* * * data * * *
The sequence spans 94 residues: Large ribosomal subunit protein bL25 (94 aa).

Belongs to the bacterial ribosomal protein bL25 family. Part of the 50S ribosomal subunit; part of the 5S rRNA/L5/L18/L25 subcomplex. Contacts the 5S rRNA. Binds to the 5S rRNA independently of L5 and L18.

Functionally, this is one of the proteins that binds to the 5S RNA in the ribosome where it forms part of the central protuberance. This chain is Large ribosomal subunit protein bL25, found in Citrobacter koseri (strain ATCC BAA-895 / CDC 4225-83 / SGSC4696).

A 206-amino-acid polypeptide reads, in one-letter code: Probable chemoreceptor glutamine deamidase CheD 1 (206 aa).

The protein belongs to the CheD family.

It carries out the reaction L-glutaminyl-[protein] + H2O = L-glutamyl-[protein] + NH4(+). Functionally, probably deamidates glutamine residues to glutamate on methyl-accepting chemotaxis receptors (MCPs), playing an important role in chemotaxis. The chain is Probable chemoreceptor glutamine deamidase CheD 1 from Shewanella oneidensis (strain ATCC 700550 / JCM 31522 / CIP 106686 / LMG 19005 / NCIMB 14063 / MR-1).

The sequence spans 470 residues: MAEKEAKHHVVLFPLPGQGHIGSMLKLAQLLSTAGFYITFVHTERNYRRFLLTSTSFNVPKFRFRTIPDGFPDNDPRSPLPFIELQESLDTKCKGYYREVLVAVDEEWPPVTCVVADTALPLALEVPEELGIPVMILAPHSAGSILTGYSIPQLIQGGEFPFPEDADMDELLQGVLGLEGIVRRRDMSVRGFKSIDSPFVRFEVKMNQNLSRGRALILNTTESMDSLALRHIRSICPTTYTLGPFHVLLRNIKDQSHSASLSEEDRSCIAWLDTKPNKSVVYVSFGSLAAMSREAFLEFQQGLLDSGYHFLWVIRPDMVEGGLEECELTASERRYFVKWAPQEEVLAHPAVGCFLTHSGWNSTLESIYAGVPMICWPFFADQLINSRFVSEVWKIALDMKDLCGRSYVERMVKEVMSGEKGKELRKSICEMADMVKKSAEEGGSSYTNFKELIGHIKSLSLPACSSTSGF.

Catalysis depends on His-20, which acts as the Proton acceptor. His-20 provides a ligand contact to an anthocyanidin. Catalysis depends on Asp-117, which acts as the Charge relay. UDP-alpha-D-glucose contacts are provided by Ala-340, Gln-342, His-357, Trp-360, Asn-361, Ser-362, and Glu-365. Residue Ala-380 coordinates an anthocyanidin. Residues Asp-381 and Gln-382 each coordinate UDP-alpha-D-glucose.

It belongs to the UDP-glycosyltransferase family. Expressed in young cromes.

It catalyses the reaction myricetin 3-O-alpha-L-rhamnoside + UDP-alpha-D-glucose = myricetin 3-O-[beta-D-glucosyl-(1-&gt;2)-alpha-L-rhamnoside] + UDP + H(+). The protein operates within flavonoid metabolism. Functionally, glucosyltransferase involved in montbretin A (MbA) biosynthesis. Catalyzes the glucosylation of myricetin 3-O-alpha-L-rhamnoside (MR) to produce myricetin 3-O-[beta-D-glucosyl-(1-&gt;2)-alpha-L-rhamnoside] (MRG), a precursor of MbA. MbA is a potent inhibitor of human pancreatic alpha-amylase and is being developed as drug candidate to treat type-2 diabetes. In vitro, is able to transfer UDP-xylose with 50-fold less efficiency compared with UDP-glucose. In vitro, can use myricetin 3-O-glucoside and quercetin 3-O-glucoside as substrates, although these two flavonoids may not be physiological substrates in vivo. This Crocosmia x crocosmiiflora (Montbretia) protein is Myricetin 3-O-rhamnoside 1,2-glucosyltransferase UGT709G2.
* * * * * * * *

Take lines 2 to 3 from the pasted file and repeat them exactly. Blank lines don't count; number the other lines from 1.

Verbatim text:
Belongs to the bacterial ribosomal protein bL25 family. Part of the 50S ribosomal subunit; part of the 5S rRNA/L5/L18/L25 subcomplex. Contacts the 5S rRNA. Binds to the 5S rRNA independently of L5 and L18.

Functionally, this is one of the proteins that binds to the 5S RNA in the ribosome where it forms part of the central protuberance. This chain is Large ribosomal subunit protein bL25, found in Citrobacter koseri (strain ATCC BAA-895 / CDC 4225-83 / SGSC4696).